Continuing to Continue

In my life, so many things have been happening. As I wrote in the last post, retirement is planned for next month, in three days I will be travelling to spend a couple of weeks with my son, his girlfriend and soon-to-be born twin boys Elijah and Josiah, meeting family there. My book has been submitted for editing and eventual publishing, finances are in order, and on and on it goes. I feel so blessed and happy that it seems things are really turning around for me.

I went to see my mother. When I saw her she was in a sad state. She needed dry sheets. I went to the nurse’s station, and was told they were aware, and someone eventually came in the room and told her she was doing her rounds and would be there shortly. It didn’t seem to be a good enough of an answer for my mother, and later I found out the nurse washed her earlier, and my mother yelled at her for doing so. I gathered the dirty clothes, telling her I would return them tomorrow cleaned and ironed. I noticed that though a chest of drawers was available for her, the clothes were stashed in the closet, as my mother thought they were being stolen, and to put them there would be a safer place.

I didn’t stay long, I just wanted to leave, and as soon as possible. I felt guilty for feeling that way. My life at this point was going so well, while her’s…

I got in my car and sat in silence. What can I do at this point? I felt guilty for going to the dentist, guilty of having a car to drive , guilty of not being able to help her, guilty that my mind was intact, while her’s was quickly deteriorating.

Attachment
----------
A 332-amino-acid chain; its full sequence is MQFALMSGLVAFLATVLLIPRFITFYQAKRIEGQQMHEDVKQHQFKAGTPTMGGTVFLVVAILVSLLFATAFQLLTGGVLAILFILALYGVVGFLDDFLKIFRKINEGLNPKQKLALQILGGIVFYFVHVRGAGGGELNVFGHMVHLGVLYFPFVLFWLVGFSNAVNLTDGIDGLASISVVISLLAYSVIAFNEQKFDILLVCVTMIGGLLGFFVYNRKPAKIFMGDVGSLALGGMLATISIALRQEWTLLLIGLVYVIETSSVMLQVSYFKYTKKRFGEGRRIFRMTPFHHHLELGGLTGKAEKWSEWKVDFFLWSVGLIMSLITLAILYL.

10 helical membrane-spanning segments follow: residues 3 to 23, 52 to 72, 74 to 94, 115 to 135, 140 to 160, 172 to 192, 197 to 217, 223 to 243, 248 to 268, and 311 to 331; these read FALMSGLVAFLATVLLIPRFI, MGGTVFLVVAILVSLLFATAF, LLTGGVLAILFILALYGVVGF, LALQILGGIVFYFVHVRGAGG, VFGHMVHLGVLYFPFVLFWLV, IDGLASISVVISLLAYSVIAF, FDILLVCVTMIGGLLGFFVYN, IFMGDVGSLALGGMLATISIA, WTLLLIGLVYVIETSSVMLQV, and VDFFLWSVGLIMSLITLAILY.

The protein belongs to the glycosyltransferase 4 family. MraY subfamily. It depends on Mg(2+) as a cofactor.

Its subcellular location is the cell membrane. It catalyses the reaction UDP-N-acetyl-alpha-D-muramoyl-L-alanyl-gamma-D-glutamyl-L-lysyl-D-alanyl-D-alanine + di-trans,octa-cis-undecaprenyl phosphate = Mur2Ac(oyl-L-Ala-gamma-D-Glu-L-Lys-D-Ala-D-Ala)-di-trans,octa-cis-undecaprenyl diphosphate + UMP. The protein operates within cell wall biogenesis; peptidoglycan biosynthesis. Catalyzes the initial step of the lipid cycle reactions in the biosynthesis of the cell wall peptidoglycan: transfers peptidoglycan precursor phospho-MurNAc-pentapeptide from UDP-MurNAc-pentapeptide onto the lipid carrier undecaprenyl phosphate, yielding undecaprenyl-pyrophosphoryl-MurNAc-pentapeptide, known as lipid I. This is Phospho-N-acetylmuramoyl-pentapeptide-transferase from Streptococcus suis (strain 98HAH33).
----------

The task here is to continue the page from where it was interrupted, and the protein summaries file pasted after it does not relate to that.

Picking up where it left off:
What do you do when you’re in a quandary like this one?

Keep living. I have to instill in myself to enjoy what I have, continue being a caregiver as best I can, and continue to be the listening ear my mother so desperately needs. Getting meds increased I do not believe at this point in time will be much help; as forgetfulness has morphed into sheer confusion, increasing medicines may not help at this juncture. The disease is what the disease does, and the best I think I can do is just be there. There have to be parameters set, like not taking a phone call at 3:30 a.m., and continue to keep answers to her questions straight and simple, not involved and long. I have enough experience to know that she will not remember what I told her anyway, and tomorrow the same questions will come.

The guilt continues to surround my mind with thoughts I care not ponder, yet it happens anyway. Prayer helps, and will continue. What about you, caregiver? How do you deal with feelings like this? I would live to hear your comments, and will post them, as I believe it would be helpful to others who are going through the same.

For now all I can say is continue to live, whatever your life may be, accepting the bad and well as the good; enjoy living life while at the same time being a caregiver…continue to continue.